What is remarkable about these sweeping rulings is not the results, which were expected, but the speed with which they were issued. Mehta issued his 41-page ruling just seven days after hearing arguments.
If Trump’s team is not alarmed by the speed and sweeping nature—not to mention the almost dismissive tone—of the two judgments against the president, it should be. Trump’s strategy on a variety of fronts has been to take extreme positions denying congressional authority to investigate the president. On Monday, for example, the Department of Justice’s Office of Legal Counsel concluded that the president’s senior advisers are immune from subpoenas to testify about their official duties. Buried on Page 9 of the memo was an admission that the only court to consider this issue had ruled to the contrary. Hiding an unfavorable precedent in this manner might work on a first-year law student, but it won’t fool a federal judge.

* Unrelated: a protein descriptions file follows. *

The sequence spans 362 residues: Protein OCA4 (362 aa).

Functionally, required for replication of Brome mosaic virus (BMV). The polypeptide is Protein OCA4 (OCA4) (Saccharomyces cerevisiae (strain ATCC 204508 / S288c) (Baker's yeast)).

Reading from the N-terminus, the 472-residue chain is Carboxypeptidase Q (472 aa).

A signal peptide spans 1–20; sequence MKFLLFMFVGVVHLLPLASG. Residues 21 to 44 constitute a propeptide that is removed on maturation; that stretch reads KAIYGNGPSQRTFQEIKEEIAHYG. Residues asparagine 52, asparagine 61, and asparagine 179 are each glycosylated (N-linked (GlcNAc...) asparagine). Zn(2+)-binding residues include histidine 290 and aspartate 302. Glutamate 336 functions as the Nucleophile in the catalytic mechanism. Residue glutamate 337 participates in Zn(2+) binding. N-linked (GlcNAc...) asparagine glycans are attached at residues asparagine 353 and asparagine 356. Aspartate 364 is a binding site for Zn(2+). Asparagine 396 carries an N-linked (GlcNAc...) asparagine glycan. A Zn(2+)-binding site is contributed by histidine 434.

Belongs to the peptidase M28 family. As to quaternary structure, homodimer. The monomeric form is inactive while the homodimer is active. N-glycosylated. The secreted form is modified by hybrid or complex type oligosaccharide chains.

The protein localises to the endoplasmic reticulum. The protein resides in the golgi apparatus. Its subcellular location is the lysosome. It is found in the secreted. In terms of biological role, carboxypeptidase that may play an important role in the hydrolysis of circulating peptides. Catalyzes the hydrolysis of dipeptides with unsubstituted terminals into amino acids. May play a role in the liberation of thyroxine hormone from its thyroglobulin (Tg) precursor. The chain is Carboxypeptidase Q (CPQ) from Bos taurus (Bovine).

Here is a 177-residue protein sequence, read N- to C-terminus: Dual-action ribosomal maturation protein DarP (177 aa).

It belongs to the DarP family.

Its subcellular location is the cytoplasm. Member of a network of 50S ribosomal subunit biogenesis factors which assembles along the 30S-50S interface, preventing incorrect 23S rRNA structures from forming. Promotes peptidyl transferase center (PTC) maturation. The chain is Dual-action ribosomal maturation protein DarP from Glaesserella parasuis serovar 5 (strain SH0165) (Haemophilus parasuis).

Last week, White House counsel Pat Cipollone, arguing against having to produce the full Mueller Report and underlying materials, said the House Judiciary Committee lacked any “legislative purpose” for investigating Trump’s conduct as detailed in the Mueller report. He accused the House Judiciary of conducting a “pseudo law enforcement investigation.” Sound familiar?
The Achilles’ heel of Trump’s strategy is that his extreme positions are not fact-specific or nuanced and are easily disposed of as legally groundless.